This 248 million-year-old fossil is incredible for two reasons. First, it shows the tragic moment an Ichthyosaur died giving birth. Second, it's the oldest evidence of a live reptilian birth — about 10 million years older than previous samples.
The fossil is that of a Chaohusaurus, a giant marine reptile that looked like a cross between a dolphin and a lizard, but with flippers and no dorsal fin. Ichthyosaurs evolved from terrestrial reptiles and adapted to aquatic life.
As you can clearly see, the baby's head is emerging from the mother's pelvis head first.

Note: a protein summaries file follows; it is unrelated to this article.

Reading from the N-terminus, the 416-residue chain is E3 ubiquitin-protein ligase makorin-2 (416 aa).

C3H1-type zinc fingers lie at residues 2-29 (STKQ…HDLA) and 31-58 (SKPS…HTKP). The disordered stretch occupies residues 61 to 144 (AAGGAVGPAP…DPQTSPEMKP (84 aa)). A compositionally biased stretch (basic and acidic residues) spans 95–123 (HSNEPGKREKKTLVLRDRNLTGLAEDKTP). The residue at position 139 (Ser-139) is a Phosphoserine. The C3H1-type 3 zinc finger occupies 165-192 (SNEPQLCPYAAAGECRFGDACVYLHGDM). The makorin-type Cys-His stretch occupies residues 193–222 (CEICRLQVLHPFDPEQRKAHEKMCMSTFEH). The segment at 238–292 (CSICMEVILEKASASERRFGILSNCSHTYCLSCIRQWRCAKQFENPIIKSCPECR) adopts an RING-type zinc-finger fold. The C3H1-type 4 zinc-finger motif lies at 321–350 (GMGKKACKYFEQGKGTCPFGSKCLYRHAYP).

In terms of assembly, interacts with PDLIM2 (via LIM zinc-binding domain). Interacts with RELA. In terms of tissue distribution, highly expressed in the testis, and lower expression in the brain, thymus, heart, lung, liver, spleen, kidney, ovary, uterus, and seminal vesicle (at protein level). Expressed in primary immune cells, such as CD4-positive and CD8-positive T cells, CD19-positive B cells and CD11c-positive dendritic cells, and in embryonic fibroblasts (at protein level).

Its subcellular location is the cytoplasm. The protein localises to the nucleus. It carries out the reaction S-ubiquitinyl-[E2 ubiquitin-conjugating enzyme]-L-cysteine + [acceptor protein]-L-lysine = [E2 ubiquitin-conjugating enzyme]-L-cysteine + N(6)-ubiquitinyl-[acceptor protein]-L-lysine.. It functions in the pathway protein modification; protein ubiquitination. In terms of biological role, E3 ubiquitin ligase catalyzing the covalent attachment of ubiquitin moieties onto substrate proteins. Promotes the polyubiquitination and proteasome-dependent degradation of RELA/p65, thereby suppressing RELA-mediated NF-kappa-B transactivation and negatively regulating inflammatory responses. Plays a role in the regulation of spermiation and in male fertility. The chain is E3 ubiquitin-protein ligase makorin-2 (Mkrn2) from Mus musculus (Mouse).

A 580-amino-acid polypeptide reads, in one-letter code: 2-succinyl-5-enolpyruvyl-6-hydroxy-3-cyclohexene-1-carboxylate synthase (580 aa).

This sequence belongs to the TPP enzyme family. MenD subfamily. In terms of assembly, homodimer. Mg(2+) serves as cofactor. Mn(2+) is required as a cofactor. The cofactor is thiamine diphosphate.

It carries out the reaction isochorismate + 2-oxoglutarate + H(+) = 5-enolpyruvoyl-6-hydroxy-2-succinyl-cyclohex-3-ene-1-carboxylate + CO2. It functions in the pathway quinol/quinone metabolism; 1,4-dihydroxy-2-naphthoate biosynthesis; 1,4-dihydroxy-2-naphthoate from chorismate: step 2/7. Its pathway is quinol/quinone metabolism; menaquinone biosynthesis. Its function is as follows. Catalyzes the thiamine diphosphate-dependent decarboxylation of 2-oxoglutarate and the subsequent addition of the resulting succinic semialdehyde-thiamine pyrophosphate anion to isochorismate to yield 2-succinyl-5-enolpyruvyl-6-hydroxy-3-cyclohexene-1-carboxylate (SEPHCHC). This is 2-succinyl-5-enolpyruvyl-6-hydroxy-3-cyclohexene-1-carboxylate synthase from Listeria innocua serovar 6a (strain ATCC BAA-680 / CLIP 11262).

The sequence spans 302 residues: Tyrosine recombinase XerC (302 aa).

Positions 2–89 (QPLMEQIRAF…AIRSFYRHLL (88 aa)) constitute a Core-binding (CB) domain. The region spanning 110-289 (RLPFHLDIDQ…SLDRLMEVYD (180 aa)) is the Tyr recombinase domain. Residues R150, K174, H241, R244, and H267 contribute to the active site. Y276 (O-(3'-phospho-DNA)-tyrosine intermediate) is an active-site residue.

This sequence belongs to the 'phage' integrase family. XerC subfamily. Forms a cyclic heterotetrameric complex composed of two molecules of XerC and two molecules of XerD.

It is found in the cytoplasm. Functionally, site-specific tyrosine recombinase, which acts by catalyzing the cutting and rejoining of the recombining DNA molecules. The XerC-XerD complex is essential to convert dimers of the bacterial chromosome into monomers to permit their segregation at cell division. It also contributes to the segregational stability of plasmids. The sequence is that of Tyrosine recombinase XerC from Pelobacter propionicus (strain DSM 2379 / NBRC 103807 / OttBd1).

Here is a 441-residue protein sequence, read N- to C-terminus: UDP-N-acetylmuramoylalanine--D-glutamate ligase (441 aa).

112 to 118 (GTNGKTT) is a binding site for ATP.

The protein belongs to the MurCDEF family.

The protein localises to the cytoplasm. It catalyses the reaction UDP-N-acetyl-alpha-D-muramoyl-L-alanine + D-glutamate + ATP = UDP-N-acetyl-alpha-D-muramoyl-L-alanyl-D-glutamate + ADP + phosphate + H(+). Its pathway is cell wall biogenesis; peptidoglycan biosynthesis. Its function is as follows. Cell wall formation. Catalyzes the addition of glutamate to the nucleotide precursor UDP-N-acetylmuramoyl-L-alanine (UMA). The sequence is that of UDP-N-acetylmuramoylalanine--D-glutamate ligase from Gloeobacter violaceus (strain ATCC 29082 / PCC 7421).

The researchers say that at least two other offspring were involved, including one still inside the mother, and the other laying beside her.
The fossil indicates that live, head-first births in ancient reptiles evolved much earlier than previously thought — and they evolved this trait while they were still on land.
"Its headfirst birth posture, which is unlikely to be a breech condition, strongly indicates a terrestrial origin of viviparity [producing living young, and not eggs], in contrast to the traditional view," write the authors in the study.
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Read the entire study at PLoS One: "Terrestrial Origin of Viviparity in Mesozoic Marine Reptiles Indicated by Early Triassic Embryonic Fossils."